Bound-State Solutions of the Schrödinger Equation by Numerical Integration

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This Demonstration shows the mathematical solution of the time-independent Schrödinger equation for four potentials, the harmonic oscillator , the V-shaped potential , the anharmonic oscillator , and a square-well potential. The wavefunction is arbitrarily fixed at . You can obtain linearly independent solutions by numerical integration for different values of the derivative and the energy level . The vertical dashed lines indicate the locations of the classical turning points.

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For any value of , it is always possible to tune in a value of such that goes to zero either in the limit as or in the limit as . The goal is to find the discrete values of (the eigenvalues of the Hamiltonian) such that an acceptable solution (the eigenfunction) exists that goes to zero for both limits and .

For instance, the eigenvalues of the harmonic oscillator are , , , , …., while the first five eigenvalues corresponding to the V-shaped potential are , , , , and .

Units are such that , , and the proportionality coefficients in the potential functions are as indicated.

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Contributed by: Andrés Santos

 (December 2011)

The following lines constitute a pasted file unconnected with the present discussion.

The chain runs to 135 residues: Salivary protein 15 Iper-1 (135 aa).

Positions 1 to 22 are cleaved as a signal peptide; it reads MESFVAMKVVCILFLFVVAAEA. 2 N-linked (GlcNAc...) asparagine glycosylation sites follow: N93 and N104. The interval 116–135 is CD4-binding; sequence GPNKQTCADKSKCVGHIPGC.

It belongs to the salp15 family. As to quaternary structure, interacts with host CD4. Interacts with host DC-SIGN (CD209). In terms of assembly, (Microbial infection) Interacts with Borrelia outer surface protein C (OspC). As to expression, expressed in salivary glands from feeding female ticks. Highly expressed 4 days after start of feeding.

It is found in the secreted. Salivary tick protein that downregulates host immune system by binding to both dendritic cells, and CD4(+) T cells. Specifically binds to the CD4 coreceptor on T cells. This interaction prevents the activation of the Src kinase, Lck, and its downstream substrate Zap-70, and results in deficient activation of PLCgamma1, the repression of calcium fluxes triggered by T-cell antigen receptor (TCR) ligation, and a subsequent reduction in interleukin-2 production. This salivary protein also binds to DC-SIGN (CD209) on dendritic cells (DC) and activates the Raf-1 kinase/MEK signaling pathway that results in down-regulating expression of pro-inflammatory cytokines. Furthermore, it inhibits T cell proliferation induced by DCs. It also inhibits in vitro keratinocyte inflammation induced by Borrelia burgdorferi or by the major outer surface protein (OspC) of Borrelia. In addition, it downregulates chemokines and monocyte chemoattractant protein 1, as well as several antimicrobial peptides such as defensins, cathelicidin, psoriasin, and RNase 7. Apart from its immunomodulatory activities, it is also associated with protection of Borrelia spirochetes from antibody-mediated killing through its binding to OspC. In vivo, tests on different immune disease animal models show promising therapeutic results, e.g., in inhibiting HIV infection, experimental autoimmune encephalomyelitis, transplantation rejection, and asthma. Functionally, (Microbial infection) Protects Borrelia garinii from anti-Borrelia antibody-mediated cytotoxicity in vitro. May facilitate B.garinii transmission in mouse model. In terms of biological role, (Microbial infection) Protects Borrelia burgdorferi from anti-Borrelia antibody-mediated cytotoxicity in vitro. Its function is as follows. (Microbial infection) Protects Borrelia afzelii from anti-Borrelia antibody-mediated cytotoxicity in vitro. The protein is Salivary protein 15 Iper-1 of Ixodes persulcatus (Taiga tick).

Open content licensed under CC BY-NC-SA


Snapshots


Details

This Demonstration is inspired by section 5.7 of [1].

Snapshot 1: Harmonic oscillator with . The particular solution with behaves well in the limit as but not in the limit as . Therefore, is not an eigenvalue.

Snapshot 2: Harmonic oscillator with . The particular solution with behaves well in the limit as but not in the limit as . Therefore, is not an eigenvalue.

Snapshot 3: Harmonic oscillator with . The particular solution with behaves well in both limits as and . Therefore, is an eigenvalue (first excited state).

Snapshot 4: V-shaped potential with . The particular solution with behaves well in both limits as and . Therefore, is an eigenvalue (ground state).

Snapshot 5: V-shaped potential with . The particular solution with behaves well in both limits as and . Therefore, is an eigenvalue (fourth excited state).

Reference

[1] R. Eisberg and R. Resnick, Quantum Physics of Atoms, Molecules, Solids, Nuclei, and Particles, New York: Wiley, 1985.



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